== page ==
I thought this base coat would make it easier to build rich color than stenciling directly on a white wall.

Now, 3 years later, I dabbed and swirled one of the shimmery Stencil Cremes over the Silk Route paint. I think this was Aged Nickel? Or it could have been Bronze Age. I’m sorry I didn’t keep notes.

Metallic Base Coat

Here you can see the mottled metallic look made by the shimmery paint:

Shimmery Base Coat

It’s a little blotchy but that gets covered up a lot by the stenciled pattern.

So many of these photos will be bad, I admit it! I painted most of this at night with bad lighting. The lighting was even worse than usual because one of the wall sconces stopped working.

Here you see I painted the big diamonds along the edges first. Then I filled in the middle with the small diamonds:

In Progress

This is 10 feet tall! It’s hard to tell by the photos how tall it is. It took many hours to fill in the whole pattern. I had two of these small diamond stencils, so I could work in two areas at the same time while paint dried.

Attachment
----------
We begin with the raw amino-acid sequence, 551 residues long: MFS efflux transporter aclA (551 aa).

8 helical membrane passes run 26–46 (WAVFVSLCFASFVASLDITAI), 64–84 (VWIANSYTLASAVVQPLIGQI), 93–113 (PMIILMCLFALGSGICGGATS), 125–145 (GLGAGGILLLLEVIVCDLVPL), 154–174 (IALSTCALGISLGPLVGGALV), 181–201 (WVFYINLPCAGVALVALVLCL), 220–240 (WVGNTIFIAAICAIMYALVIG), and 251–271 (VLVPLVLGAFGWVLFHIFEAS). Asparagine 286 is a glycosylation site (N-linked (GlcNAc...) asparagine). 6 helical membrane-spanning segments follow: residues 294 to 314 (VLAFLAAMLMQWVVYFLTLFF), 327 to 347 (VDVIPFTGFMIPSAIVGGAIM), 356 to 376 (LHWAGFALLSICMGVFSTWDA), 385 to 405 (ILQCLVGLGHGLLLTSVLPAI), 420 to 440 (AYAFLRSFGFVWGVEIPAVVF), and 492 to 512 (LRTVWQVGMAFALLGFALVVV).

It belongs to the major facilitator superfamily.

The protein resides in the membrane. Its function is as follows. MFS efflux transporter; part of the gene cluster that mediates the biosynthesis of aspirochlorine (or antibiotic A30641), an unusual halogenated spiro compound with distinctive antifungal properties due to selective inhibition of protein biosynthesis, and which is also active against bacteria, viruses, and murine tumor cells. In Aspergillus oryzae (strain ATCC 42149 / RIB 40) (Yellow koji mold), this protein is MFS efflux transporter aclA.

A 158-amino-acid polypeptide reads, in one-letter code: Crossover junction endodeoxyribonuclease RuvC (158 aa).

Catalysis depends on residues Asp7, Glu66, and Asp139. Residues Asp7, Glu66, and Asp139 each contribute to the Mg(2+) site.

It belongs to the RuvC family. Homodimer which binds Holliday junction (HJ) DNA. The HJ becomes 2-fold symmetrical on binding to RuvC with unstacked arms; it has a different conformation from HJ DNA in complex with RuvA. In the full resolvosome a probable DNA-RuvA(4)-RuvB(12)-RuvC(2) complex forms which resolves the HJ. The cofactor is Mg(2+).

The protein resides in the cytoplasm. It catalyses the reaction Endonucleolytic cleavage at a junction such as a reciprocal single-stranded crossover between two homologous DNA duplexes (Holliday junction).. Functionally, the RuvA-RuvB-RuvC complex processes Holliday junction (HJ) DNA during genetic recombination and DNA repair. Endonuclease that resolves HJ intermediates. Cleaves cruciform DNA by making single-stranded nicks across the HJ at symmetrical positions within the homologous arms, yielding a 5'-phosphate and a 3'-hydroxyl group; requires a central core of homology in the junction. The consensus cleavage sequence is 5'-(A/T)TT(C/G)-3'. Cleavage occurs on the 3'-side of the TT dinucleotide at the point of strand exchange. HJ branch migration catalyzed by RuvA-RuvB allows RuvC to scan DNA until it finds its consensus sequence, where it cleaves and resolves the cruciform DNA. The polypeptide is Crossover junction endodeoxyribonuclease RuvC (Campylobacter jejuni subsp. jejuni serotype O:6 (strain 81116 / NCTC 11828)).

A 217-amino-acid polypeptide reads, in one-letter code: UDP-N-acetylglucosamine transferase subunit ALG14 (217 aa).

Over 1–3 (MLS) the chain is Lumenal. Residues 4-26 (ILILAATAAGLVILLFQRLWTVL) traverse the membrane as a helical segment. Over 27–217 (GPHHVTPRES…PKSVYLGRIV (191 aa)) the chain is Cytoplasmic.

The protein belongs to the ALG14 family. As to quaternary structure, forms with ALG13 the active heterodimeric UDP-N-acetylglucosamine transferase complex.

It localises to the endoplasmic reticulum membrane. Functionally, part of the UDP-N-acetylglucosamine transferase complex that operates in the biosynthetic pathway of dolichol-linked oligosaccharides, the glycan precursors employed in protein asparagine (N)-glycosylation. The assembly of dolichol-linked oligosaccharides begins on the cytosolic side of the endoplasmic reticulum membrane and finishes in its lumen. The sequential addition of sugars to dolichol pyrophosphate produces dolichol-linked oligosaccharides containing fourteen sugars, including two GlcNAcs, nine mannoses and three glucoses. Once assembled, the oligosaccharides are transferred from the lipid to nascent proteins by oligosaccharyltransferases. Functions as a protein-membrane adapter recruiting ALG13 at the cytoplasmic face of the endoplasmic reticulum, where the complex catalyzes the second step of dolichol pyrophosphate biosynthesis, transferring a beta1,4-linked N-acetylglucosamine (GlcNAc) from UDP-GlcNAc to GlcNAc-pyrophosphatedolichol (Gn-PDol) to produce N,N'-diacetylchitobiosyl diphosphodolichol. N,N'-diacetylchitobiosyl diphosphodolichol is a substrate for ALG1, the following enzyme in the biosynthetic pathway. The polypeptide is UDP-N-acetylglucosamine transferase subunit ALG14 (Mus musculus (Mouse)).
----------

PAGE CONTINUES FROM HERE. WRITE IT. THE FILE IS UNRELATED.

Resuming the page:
Almost done!! After painting all night until about 4 a.m.

Almost Done

I remember being really sick and coughing so hard it hurt while painting this. Why keep painting? There was limited time before I had to go home to Chicago. And I’d already waited more than 7 years to paint this! So I didn’t care how sick I was. I decided not to climb to the top of the ladder and finish that top row at 4 a.m. when I was so tired and sick. I left it for the next day.

Once this was done, it seemed like it needed something more. It just didn’t “feel finished.” So I painted some more. I added dark borders and scrolly stencil patterns on the edges:

Adding Borders

The scrolly pattern is a custom stencil cut with my Cricut Explore, with a vector illustration purchased from Shutterstock.

Ahhhh! This feels better! It feels done!

Finished Painted Wall Headboard

Are there enough diamond shapes here?!

Also, I “pounced” or dabbed bronze and silver colors over the patterns with a brush to make an antique and “slightly dirty” look:

Close Up of Pattern

The day after, I was so tired from painting till 4 a.m., I crashed with the phone next to me, probably in the middle of Instagramming. When I opened my eyes, I saw this. The rich, multi-patterned look I worked so hard to make:

Scene in Master Bedroom Pattern Layers